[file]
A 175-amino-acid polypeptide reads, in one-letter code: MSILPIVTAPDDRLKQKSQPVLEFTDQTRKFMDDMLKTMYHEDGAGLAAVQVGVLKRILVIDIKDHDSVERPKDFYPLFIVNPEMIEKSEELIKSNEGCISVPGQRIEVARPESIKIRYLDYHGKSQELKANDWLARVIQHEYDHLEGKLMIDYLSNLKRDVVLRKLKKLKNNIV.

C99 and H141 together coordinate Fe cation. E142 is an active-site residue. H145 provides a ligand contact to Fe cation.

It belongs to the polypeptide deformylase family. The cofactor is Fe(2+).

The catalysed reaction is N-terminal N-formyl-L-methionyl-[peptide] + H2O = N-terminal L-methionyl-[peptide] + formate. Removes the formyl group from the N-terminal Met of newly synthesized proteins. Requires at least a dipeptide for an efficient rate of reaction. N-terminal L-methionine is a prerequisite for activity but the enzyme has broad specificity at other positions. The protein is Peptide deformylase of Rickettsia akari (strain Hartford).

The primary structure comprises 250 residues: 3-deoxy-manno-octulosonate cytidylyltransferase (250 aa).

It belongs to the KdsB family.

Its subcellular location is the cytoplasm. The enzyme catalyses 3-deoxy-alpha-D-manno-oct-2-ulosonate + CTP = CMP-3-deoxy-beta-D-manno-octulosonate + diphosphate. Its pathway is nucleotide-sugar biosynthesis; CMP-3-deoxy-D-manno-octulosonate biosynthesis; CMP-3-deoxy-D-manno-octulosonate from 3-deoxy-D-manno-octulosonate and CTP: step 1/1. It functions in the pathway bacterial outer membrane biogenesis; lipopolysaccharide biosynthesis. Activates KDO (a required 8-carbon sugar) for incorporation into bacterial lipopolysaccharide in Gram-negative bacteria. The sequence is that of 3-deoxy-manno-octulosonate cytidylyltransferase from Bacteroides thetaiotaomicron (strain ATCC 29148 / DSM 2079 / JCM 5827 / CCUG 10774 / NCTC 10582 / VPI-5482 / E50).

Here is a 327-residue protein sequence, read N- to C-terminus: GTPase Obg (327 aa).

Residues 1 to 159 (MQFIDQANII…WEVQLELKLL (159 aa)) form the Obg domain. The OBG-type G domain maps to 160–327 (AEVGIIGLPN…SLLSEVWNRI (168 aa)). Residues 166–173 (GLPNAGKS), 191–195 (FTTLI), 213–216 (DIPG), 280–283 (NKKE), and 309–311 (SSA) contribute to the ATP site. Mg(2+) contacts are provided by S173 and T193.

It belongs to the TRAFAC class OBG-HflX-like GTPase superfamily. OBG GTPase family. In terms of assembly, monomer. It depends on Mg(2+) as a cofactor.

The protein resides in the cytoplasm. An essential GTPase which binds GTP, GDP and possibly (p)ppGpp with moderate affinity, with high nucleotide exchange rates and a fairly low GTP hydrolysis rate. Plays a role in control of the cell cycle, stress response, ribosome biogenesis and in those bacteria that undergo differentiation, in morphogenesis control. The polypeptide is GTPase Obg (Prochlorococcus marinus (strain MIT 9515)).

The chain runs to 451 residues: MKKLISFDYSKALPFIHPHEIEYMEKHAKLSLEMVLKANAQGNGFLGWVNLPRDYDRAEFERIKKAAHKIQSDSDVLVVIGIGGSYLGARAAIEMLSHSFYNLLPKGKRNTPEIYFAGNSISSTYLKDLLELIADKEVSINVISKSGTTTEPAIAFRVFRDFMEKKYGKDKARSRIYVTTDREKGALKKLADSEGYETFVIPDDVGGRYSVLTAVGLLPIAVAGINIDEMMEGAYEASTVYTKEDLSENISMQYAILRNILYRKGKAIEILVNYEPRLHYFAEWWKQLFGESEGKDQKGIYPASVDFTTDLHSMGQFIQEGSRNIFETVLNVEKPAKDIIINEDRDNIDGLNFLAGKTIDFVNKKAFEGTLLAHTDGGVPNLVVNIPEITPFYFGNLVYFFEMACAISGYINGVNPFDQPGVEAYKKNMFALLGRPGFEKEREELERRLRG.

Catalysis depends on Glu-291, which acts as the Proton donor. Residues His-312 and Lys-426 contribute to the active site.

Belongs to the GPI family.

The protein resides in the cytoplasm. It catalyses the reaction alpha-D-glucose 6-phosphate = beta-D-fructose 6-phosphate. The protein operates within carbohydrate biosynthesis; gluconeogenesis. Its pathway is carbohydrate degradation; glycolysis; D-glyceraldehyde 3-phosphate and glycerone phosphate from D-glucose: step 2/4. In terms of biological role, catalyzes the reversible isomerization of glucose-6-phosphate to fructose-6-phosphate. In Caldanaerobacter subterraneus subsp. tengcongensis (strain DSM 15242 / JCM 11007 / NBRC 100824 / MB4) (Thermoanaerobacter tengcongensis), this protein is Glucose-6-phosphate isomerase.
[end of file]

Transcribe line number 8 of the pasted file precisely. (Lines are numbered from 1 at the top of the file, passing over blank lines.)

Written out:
Here is a 327-residue protein sequence, read N- to C-terminus: GTPase Obg (327 aa).